Chronicle Oracles Arrive on zkSync

Zug, Switzerland, May 3rd, 2024, Chainwire

Chronicle Protocol is proud to announce the launch of support for zkSync. Scribe, blockchain’s first fully verifiable and cost-efficient Oracle, is live now on zkSync Era. Chronicle Protocol’s integration of zkSync unlocks decentralized, secure, and resilient price feeds for over 100 dApps already in the ecosystem.

Chronicle has launched on zkSync Era with its core Oracles, BTC/USD and ETH/USD, with more price feeds such as USDT/USD, USDC/USD, and WSTETH to follow.

“Together, Chronicle and zkSync combine the resilience of verifiable, gas-optimized, decentralized Oracles with the security and scalability of zk rollups, helping builders launch and serve their users on high integrity foundational infrastructure,” said Jennifer Senhaji, Head of BD & Growth at Chronicle.

Scribe tackles the underlying engineering problem behind the high cost of operating Oracles. The result is an Oracle that costs up to 6x less than Chainlink to update and 3.5x less than Pyth (on L1 and L2). This was achieved using Schnorr signatures – to read more about that, users can check out this research report by Token Terminal.

With Scribe’s arrival on zkSync Era, builders will immediately gain access to these huge cost-saving benefits without compromising on the security, resilience, or decentralization of the Oracle network.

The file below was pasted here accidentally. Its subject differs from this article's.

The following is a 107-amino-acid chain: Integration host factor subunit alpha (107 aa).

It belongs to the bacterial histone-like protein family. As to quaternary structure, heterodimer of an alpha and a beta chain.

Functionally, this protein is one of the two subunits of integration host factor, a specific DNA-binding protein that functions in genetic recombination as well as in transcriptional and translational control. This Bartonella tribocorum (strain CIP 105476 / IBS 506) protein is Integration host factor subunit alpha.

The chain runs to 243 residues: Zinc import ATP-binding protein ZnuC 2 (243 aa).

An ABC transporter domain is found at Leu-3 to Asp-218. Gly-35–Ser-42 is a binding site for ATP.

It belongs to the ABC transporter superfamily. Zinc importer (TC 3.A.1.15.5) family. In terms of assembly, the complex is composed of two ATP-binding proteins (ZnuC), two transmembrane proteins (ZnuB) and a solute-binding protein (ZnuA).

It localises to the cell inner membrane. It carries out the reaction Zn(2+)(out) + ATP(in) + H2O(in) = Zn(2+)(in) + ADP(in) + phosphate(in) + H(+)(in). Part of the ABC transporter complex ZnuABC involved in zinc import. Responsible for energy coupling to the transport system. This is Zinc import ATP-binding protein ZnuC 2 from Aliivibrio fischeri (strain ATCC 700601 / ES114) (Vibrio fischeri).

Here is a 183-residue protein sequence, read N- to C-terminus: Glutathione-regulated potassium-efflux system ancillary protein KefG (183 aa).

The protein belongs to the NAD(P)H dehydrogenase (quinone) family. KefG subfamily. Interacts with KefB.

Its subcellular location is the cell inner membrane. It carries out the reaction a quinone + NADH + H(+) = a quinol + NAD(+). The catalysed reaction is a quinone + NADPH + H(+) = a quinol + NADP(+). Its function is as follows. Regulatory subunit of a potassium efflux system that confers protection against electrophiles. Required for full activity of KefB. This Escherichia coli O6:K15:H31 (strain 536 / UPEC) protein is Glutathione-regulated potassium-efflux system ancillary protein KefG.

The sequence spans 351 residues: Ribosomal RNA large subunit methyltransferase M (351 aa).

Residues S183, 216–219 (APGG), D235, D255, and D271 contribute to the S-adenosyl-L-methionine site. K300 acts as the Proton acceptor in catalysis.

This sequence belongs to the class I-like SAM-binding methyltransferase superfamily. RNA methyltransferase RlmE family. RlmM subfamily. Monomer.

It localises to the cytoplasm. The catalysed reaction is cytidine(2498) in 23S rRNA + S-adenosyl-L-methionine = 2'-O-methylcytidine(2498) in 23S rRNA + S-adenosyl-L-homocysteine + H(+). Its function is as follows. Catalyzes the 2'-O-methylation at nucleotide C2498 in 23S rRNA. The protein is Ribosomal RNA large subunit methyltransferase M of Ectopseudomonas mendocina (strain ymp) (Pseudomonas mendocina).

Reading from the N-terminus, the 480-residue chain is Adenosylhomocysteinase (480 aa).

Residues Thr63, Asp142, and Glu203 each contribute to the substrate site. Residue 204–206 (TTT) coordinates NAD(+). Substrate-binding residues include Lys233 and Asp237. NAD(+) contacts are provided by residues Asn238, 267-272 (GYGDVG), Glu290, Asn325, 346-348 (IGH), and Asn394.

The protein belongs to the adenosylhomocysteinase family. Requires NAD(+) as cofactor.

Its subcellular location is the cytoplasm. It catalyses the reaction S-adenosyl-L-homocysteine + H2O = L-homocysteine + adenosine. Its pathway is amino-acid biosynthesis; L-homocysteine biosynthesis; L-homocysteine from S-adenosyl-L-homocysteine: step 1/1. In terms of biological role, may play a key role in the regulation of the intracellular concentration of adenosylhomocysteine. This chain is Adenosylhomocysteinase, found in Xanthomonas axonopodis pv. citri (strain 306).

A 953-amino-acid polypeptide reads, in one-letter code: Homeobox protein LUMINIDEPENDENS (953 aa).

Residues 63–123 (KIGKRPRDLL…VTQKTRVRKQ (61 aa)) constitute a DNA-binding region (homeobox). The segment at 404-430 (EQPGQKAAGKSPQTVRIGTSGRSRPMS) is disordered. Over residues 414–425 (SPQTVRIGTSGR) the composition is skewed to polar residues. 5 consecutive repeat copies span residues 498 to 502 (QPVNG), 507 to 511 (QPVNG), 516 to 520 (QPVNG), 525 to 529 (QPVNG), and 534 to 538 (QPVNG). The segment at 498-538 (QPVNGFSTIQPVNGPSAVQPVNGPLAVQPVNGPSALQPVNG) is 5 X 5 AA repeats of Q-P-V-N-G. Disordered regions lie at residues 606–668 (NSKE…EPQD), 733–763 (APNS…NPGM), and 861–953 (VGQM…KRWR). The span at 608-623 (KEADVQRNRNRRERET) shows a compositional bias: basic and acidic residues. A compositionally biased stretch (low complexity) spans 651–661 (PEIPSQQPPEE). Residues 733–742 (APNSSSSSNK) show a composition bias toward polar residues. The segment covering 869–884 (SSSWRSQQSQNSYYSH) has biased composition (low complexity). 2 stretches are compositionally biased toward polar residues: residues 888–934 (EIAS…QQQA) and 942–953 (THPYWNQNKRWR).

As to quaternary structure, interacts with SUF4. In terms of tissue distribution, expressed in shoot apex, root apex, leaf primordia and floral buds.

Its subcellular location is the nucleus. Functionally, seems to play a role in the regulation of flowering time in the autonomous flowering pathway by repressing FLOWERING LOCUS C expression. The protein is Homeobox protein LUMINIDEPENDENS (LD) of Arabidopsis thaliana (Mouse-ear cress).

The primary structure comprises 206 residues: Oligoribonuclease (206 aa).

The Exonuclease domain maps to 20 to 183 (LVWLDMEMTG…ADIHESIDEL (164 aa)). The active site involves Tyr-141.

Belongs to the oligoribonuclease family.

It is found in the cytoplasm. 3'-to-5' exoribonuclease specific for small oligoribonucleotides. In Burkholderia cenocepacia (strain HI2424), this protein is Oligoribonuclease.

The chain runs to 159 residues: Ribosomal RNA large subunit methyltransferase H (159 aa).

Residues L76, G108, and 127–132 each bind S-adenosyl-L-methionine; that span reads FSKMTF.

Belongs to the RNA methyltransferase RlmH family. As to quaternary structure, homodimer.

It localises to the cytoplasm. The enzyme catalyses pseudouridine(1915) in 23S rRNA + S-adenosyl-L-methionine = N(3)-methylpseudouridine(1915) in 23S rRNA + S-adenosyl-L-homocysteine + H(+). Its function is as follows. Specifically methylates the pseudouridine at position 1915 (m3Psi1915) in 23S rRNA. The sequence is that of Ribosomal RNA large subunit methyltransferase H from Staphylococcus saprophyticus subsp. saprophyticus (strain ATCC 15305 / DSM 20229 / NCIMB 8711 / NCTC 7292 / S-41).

Values aligned

Chronicle was the first Oracle on Ethereum back in 2017. It has long been a proponent of the “Ethereum approach”. Therefore, preserving its foundational values—freedom, self-sovereignty, and decentralization—values that both Chronicle and zkSync are built on—makes this integration a perfect fit in more ways than one. Chronicle is delighted to build together with those on the zkSync ecosystem.

If users are interested in bolstering their protocol, DeFi Dapp, or anything else with a custom Oracle designed by Chronicle, or would like to integrate any of its existing real-time price feeds, they are encouraged to reach out directly via Discord or email to [email protected].

The TL;DR on Scribe

Choosing an Oracle to secure a protocol and its TVL is the most important consideration of them all. With that in mind, Chronicle Protocol has prepared a short rundown of the questions every Oracle user should have definitive, verifiable answers to and how Scribe stacks up:

Where does the data come from?

Chronicle Scribe displays every data source in real-time and historically via The Chronicle, its on-chain dashboard. Users can pick an Oracle, choose a time and date on the graph, and click the drop-down arrow on any validator to see which exchanges were queried for the price data.

Caption: wstETH/USD Oracle sources & values

Oracle providers that use low volume and low liquidity exchanges or liquidity pools for data sources are the reason behind most DeFi protocol attacks. Every Oracle protocol should provide complete data source transparency to their users, and in a cryptographically verifiable way – not merely through words and images. Users are encouraged to seek verification rather than relyingsolely on trust.

How many validators or signers does the protocol have?

At Chronicle, protocol actors are referred to as validators. Other providers might call them signers or Oracles. These actors operate the nodes within the protocol that attest to the integrity of the reported data, such as the price of BTC/USD at a specific time.

This is how to establish truth in an Oracle network. Enough of these nodes must report back with the requested data to develop a consensus. However, if a bad actor can gain control of the majority of these nodes, they can manipulate the reported data. Therefore, the more validators or nodes an Oracle protocol has and the more distributed (or decentralized) they are, the more secure it is from being hacked.